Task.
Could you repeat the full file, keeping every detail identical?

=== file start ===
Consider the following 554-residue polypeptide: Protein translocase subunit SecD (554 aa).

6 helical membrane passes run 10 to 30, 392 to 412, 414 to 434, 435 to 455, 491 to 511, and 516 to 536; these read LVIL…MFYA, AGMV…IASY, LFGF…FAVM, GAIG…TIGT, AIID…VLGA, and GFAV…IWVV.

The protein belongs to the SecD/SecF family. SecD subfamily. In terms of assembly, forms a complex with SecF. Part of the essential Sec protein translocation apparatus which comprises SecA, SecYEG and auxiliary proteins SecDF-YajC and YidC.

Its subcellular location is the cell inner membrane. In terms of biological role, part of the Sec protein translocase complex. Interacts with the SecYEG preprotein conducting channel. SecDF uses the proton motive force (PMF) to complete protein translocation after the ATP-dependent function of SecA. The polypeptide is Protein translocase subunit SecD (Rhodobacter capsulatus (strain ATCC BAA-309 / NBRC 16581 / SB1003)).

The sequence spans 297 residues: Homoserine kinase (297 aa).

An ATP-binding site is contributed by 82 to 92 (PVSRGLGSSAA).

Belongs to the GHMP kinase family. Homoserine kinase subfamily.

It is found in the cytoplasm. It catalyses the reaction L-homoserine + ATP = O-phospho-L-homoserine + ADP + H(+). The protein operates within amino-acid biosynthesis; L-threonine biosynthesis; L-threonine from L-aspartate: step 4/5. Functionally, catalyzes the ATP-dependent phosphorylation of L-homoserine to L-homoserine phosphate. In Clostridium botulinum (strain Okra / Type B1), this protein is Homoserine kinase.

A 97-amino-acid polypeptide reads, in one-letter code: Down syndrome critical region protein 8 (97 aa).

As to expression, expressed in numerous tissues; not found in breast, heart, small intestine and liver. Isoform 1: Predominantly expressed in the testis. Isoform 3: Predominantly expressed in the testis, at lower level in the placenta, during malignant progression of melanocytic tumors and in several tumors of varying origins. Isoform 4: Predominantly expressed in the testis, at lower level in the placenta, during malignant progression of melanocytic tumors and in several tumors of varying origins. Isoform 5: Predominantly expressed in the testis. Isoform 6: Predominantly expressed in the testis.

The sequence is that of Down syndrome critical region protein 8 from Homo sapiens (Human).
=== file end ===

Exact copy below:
Consider the following 554-residue polypeptide: Protein translocase subunit SecD (554 aa).

6 helical membrane passes run 10 to 30, 392 to 412, 414 to 434, 435 to 455, 491 to 511, and 516 to 536; these read LVIL…MFYA, AGMV…IASY, LFGF…FAVM, GAIG…TIGT, AIID…VLGA, and GFAV…IWVV.

The protein belongs to the SecD/SecF family. SecD subfamily. In terms of assembly, forms a complex with SecF. Part of the essential Sec protein translocation apparatus which comprises SecA, SecYEG and auxiliary proteins SecDF-YajC and YidC.

Its subcellular location is the cell inner membrane. In terms of biological role, part of the Sec protein translocase complex. Interacts with the SecYEG preprotein conducting channel. SecDF uses the proton motive force (PMF) to complete protein translocation after the ATP-dependent function of SecA. The polypeptide is Protein translocase subunit SecD (Rhodobacter capsulatus (strain ATCC BAA-309 / NBRC 16581 / SB1003)).

The sequence spans 297 residues: Homoserine kinase (297 aa).

An ATP-binding site is contributed by 82 to 92 (PVSRGLGSSAA).

Belongs to the GHMP kinase family. Homoserine kinase subfamily.

It is found in the cytoplasm. It catalyses the reaction L-homoserine + ATP = O-phospho-L-homoserine + ADP + H(+). The protein operates within amino-acid biosynthesis; L-threonine biosynthesis; L-threonine from L-aspartate: step 4/5. Functionally, catalyzes the ATP-dependent phosphorylation of L-homoserine to L-homoserine phosphate. In Clostridium botulinum (strain Okra / Type B1), this protein is Homoserine kinase.

A 97-amino-acid polypeptide reads, in one-letter code: Down syndrome critical region protein 8 (97 aa).

As to expression, expressed in numerous tissues; not found in breast, heart, small intestine and liver. Isoform 1: Predominantly expressed in the testis. Isoform 3: Predominantly expressed in the testis, at lower level in the placenta, during malignant progression of melanocytic tumors and in several tumors of varying origins. Isoform 4: Predominantly expressed in the testis, at lower level in the placenta, during malignant progression of melanocytic tumors and in several tumors of varying origins. Isoform 5: Predominantly expressed in the testis. Isoform 6: Predominantly expressed in the testis.

The sequence is that of Down syndrome critical region protein 8 from Homo sapiens (Human).